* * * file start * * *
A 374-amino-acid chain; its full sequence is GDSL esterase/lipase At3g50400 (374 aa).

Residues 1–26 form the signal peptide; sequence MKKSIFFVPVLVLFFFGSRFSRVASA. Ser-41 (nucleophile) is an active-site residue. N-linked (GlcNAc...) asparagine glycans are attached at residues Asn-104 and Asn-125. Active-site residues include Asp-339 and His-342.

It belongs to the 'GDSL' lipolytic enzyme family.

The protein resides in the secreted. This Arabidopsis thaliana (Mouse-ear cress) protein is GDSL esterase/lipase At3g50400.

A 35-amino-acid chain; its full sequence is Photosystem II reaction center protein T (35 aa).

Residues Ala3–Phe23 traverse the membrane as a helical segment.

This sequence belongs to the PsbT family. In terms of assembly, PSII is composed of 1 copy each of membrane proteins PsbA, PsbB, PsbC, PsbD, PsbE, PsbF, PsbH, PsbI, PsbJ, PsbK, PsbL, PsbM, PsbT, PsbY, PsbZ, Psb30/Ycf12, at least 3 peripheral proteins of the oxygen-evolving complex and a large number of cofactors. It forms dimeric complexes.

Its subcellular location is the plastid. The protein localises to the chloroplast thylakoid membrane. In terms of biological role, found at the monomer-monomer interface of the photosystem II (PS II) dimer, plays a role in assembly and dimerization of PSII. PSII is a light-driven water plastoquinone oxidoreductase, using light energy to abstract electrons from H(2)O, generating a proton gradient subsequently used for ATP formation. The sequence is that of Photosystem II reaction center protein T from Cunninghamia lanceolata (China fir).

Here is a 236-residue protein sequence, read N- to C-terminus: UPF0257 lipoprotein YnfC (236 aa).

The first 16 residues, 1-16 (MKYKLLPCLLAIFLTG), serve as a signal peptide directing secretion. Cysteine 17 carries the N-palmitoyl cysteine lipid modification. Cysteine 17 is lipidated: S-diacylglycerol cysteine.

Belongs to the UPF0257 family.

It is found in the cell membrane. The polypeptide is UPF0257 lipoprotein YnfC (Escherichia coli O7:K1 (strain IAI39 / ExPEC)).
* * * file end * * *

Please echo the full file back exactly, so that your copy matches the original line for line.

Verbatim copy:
A 374-amino-acid chain; its full sequence is GDSL esterase/lipase At3g50400 (374 aa).

Residues 1–26 form the signal peptide; sequence MKKSIFFVPVLVLFFFGSRFSRVASA. Ser-41 (nucleophile) is an active-site residue. N-linked (GlcNAc...) asparagine glycans are attached at residues Asn-104 and Asn-125. Active-site residues include Asp-339 and His-342.

It belongs to the 'GDSL' lipolytic enzyme family.

The protein resides in the secreted. This Arabidopsis thaliana (Mouse-ear cress) protein is GDSL esterase/lipase At3g50400.

A 35-amino-acid chain; its full sequence is Photosystem II reaction center protein T (35 aa).

Residues Ala3–Phe23 traverse the membrane as a helical segment.

This sequence belongs to the PsbT family. In terms of assembly, PSII is composed of 1 copy each of membrane proteins PsbA, PsbB, PsbC, PsbD, PsbE, PsbF, PsbH, PsbI, PsbJ, PsbK, PsbL, PsbM, PsbT, PsbY, PsbZ, Psb30/Ycf12, at least 3 peripheral proteins of the oxygen-evolving complex and a large number of cofactors. It forms dimeric complexes.

Its subcellular location is the plastid. The protein localises to the chloroplast thylakoid membrane. In terms of biological role, found at the monomer-monomer interface of the photosystem II (PS II) dimer, plays a role in assembly and dimerization of PSII. PSII is a light-driven water plastoquinone oxidoreductase, using light energy to abstract electrons from H(2)O, generating a proton gradient subsequently used for ATP formation. The sequence is that of Photosystem II reaction center protein T from Cunninghamia lanceolata (China fir).

Here is a 236-residue protein sequence, read N- to C-terminus: UPF0257 lipoprotein YnfC (236 aa).

The first 16 residues, 1-16 (MKYKLLPCLLAIFLTG), serve as a signal peptide directing secretion. Cysteine 17 carries the N-palmitoyl cysteine lipid modification. Cysteine 17 is lipidated: S-diacylglycerol cysteine.

Belongs to the UPF0257 family.

It is found in the cell membrane. The polypeptide is UPF0257 lipoprotein YnfC (Escherichia coli O7:K1 (strain IAI39 / ExPEC)).